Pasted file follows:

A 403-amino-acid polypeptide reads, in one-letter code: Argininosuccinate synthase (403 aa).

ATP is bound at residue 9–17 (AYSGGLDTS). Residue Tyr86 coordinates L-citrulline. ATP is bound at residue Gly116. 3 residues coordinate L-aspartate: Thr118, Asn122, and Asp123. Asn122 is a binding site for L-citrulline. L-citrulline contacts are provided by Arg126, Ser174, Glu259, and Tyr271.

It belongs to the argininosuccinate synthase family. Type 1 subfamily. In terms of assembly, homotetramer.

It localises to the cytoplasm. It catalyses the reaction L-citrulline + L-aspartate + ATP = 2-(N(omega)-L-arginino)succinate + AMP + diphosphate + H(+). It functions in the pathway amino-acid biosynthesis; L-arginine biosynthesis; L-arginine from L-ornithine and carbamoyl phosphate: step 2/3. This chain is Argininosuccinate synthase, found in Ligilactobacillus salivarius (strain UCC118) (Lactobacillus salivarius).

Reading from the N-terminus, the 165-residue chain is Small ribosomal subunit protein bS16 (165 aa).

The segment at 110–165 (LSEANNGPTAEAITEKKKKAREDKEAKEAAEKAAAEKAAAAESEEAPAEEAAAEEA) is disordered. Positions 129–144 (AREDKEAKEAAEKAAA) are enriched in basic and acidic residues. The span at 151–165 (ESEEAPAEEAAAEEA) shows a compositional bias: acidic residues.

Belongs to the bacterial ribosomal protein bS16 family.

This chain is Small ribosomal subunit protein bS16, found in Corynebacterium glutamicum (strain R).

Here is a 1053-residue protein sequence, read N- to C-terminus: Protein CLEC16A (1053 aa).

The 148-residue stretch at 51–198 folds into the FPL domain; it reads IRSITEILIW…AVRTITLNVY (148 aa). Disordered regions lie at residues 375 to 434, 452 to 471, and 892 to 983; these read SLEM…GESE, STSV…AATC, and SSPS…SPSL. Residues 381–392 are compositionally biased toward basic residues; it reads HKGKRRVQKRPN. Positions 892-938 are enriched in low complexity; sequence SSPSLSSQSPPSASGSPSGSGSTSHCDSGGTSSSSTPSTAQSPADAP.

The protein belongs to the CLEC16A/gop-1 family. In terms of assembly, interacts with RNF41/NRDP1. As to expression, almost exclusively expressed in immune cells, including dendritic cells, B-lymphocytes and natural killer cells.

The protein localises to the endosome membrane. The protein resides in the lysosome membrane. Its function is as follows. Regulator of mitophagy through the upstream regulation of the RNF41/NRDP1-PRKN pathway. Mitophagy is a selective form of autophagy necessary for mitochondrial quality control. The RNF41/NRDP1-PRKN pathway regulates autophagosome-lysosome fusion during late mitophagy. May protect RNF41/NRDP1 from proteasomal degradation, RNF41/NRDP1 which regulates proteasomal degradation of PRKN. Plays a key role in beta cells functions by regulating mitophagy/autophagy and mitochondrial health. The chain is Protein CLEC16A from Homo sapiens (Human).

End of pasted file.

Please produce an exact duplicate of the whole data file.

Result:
A 403-amino-acid polypeptide reads, in one-letter code: Argininosuccinate synthase (403 aa).

ATP is bound at residue 9–17 (AYSGGLDTS). Residue Tyr86 coordinates L-citrulline. ATP is bound at residue Gly116. 3 residues coordinate L-aspartate: Thr118, Asn122, and Asp123. Asn122 is a binding site for L-citrulline. L-citrulline contacts are provided by Arg126, Ser174, Glu259, and Tyr271.

It belongs to the argininosuccinate synthase family. Type 1 subfamily. In terms of assembly, homotetramer.

It localises to the cytoplasm. It catalyses the reaction L-citrulline + L-aspartate + ATP = 2-(N(omega)-L-arginino)succinate + AMP + diphosphate + H(+). It functions in the pathway amino-acid biosynthesis; L-arginine biosynthesis; L-arginine from L-ornithine and carbamoyl phosphate: step 2/3. This chain is Argininosuccinate synthase, found in Ligilactobacillus salivarius (strain UCC118) (Lactobacillus salivarius).

Reading from the N-terminus, the 165-residue chain is Small ribosomal subunit protein bS16 (165 aa).

The segment at 110–165 (LSEANNGPTAEAITEKKKKAREDKEAKEAAEKAAAEKAAAAESEEAPAEEAAAEEA) is disordered. Positions 129–144 (AREDKEAKEAAEKAAA) are enriched in basic and acidic residues. The span at 151–165 (ESEEAPAEEAAAEEA) shows a compositional bias: acidic residues.

Belongs to the bacterial ribosomal protein bS16 family.

This chain is Small ribosomal subunit protein bS16, found in Corynebacterium glutamicum (strain R).

Here is a 1053-residue protein sequence, read N- to C-terminus: Protein CLEC16A (1053 aa).

The 148-residue stretch at 51–198 folds into the FPL domain; it reads IRSITEILIW…AVRTITLNVY (148 aa). Disordered regions lie at residues 375 to 434, 452 to 471, and 892 to 983; these read SLEM…GESE, STSV…AATC, and SSPS…SPSL. Residues 381–392 are compositionally biased toward basic residues; it reads HKGKRRVQKRPN. Positions 892-938 are enriched in low complexity; sequence SSPSLSSQSPPSASGSPSGSGSTSHCDSGGTSSSSTPSTAQSPADAP.

The protein belongs to the CLEC16A/gop-1 family. In terms of assembly, interacts with RNF41/NRDP1. As to expression, almost exclusively expressed in immune cells, including dendritic cells, B-lymphocytes and natural killer cells.

The protein localises to the endosome membrane. The protein resides in the lysosome membrane. Its function is as follows. Regulator of mitophagy through the upstream regulation of the RNF41/NRDP1-PRKN pathway. Mitophagy is a selective form of autophagy necessary for mitochondrial quality control. The RNF41/NRDP1-PRKN pathway regulates autophagosome-lysosome fusion during late mitophagy. May protect RNF41/NRDP1 from proteasomal degradation, RNF41/NRDP1 which regulates proteasomal degradation of PRKN. Plays a key role in beta cells functions by regulating mitophagy/autophagy and mitochondrial health. The chain is Protein CLEC16A from Homo sapiens (Human).